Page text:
Press release | 21.4.2015
Munich/Stockholm, 21 April 2015 - The modern world needs electricity, a lot of it. Europe alone consumes several thousand terawatt hours per year, and rising. Besides nuclear power and finite fossil energy sources, renewable energy is becoming increasingly important. The biggest challenge: renewable power generation sources are usually located far away from the places of consumption. The revolutionary technology of Swedish engineer Gunnar Asplund has made the underground transmission of power over long distances possible, while making it more reliable and efficient. For his ground-breaking work, Asplund has been named one of three finalists in the industry category for the 2015 European Inventor Award. The awards will be handed out by the European Patent Office (EPO) on 11 June in Paris for the 10th time.
Gunnar Asplund has played a
significant role in making HVDC technology the new standard for transmitting
power reliably, below ground and over long distances," said
EPO President Benoît Battistelli, announcing the European Inventor Award 2015 finalists. "With HVDC Light technology we are able to secure the supply and sustainability of high voltage transmission today - without needing to install overhead power lines. Asplund's invention also brings us a huge leap forward in the integration of renewable energy, as it finally makes possible the advanced integration of "green electricity" into the power grid."
The impact of the growing expansion of power grids on the environment is increasingly becoming a concern. Asplund's HVDC Light technology offers numerous environmental benefits, including cables instead of overhead power lines and more compact converter stations. These qualities make Asplund's solution highly attractive for the necessary expansion of the power grid. Its success is due to lower-loss, more cost efficient transmission of high voltage direct current (DC) through underground and underwater cables. Up until now, this was a problem: underground cables were unsuited for the transmission of alternating current (AC) over large distances. Now, thanks to HVDC Light, it is no longer necessary that the power source be near the place of consumption, which makes Asplund's solution a game-changer not only for its ability to integrate renewable energy sources but also because it is able to harbour complete supply via solar, wind and hydroelectric power. Supplying southern Europe with electricity from wind and hydroelectric power generated in the north while at the same time transporting solar power from the south to the north for consumption is finally possible. "It would be technically possible to use renewables to cover Europe's whole electricity demand by 2030," says Gunnar Asplund. Furthermore, the challenge of storing excess solar power during intensive sun periods is also solved: generated power can travel thousands of kilometres to consumers where it can be used.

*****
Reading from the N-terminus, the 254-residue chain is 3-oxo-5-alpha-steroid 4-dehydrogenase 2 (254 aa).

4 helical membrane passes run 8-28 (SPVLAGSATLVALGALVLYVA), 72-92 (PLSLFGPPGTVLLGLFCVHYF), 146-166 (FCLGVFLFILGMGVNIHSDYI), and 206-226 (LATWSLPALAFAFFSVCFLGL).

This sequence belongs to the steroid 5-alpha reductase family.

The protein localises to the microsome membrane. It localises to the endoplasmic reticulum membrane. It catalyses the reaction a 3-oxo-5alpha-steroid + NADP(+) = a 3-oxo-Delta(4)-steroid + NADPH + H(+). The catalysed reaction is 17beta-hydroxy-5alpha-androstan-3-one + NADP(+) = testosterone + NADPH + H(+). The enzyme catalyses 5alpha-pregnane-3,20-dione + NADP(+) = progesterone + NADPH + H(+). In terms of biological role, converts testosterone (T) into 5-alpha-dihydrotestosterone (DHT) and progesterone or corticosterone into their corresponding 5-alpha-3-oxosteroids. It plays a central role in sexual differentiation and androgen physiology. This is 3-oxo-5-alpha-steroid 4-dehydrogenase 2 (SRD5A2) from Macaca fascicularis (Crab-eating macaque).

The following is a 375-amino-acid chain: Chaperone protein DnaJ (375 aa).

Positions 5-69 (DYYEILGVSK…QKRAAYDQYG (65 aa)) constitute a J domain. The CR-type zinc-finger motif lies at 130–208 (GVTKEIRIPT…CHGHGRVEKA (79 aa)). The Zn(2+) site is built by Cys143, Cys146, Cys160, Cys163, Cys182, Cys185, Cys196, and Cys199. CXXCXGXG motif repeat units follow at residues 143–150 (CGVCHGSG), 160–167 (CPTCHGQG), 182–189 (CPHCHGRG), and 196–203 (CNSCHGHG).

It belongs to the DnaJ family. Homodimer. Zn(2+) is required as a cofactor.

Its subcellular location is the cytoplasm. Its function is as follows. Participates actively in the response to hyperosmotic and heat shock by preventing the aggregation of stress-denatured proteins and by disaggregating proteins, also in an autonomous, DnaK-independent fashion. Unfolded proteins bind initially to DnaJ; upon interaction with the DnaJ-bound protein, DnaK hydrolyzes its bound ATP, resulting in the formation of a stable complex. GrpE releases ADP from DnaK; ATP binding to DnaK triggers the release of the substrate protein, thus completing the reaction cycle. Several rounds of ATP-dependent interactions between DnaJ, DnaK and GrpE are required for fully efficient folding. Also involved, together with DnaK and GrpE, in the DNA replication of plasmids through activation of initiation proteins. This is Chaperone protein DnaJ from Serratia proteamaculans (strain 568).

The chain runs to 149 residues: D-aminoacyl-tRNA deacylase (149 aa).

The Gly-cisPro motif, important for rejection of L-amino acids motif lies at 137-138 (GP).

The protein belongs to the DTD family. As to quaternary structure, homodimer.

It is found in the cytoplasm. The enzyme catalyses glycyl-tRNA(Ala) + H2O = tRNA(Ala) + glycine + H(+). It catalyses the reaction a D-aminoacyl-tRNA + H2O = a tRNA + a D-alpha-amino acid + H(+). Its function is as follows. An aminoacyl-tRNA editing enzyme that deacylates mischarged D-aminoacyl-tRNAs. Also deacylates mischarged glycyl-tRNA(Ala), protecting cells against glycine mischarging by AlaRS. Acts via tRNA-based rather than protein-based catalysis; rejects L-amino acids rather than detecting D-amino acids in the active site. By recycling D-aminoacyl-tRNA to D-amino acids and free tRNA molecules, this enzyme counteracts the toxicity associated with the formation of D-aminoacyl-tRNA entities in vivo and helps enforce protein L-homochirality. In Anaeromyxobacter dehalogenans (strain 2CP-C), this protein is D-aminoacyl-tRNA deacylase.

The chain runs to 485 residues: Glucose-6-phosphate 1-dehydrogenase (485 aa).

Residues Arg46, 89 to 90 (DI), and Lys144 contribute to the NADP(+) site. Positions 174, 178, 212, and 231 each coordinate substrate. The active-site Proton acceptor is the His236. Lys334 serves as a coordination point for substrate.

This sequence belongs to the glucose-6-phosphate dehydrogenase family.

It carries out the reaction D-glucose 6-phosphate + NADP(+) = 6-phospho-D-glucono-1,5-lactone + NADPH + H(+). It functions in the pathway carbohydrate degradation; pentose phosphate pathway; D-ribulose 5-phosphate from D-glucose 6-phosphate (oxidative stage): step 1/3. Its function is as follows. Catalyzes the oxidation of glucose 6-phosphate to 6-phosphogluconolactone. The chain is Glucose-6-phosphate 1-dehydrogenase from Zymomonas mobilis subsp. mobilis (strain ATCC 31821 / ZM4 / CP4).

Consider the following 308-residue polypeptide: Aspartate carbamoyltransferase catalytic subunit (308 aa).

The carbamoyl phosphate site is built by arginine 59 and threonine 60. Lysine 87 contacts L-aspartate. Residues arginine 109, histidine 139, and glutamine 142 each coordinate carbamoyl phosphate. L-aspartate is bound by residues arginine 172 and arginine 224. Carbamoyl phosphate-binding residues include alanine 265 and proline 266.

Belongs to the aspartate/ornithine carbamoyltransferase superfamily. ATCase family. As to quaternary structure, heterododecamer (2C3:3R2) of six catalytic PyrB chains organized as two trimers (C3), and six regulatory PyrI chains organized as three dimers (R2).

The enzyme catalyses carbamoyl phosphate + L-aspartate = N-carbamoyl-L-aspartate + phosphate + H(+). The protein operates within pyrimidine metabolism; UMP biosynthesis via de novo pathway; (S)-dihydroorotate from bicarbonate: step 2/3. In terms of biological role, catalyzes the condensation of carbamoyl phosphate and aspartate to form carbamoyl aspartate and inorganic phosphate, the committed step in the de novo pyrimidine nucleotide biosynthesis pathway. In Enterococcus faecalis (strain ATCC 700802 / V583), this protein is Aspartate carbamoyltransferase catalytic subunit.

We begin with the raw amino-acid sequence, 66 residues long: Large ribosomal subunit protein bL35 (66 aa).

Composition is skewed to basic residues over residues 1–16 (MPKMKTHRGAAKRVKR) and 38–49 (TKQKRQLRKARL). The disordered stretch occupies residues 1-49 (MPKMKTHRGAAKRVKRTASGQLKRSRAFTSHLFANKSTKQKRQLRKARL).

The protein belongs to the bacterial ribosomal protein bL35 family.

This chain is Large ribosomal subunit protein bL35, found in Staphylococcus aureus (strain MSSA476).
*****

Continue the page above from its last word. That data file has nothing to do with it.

Asplund's technology not only minimises environmental impact, it also improves the quality of the power supply. His work has focused on further developing the standard HVDC (High Voltage Direct Current) technology in use since the 1950s to improve its efficiency. Most significant was his development of HVDC Light: a voltage source converter (VSC) that speeds up the integration of alternating current and direct current power infrastructure.
With the help of an arrangement of air isolated semiconductor valves for higher voltage and performance, HVDC Light makes the reliable and underground transmission of electricity possible over long distances, including large areas of water. HVDC Light makes HVDC networks with power capability in multi-Gigawatt range possible. The converters developed by Asplund have a decisive advantage over existing solutions, making his technology a breakthrough: integrated semiconductors that quickly and automatically shut off in case of a power surge, a feature that helps to prevent damage caused by power surges. In comparison to the previous HVDC options, the more compact voltage converter and thinner cables considerably reduce the size and space needed by the power lines.
Asplund sums up the advantages of the technology: "If you want to transmit a lot of power and use traditional AC you need many transmission lines. But if you go to HVDC you can reduce the number of lines considerably. Should you go even further and use HVDC light you can take away the transmission lines and go underground which saves nature." Today, HVDC Light is used extensively to connect wind parks to power grids and to supply islands with power.
Asplund worked for more than 35
years at ABB, the multinational technology group and leader in the power
industry. Over the years he has been granted more than 50 patents in the area
of HVDC, further developing the technology to what it is today and creating a
new standard for reliable and underground power transmission over long
distances. Since its implementation at the end of the 1990s, Asplund's patented
HVDC Light technology
has helped generate billions of euros in sales. The industry is currently worth around
EUR 8 billion and is expected to grow at an annual rate of 17 per cent until 2018. Asplund's work has won him several awards including an Honorary Doctorate from the Royal Institute of Technology in Stockholm and the distinguished Lamm Prize from the IEEE Power Engineering Society for his advancements in the field of HVDC technology. In all, he individually holds 52 patents and has been involved in a total of 187 patents.
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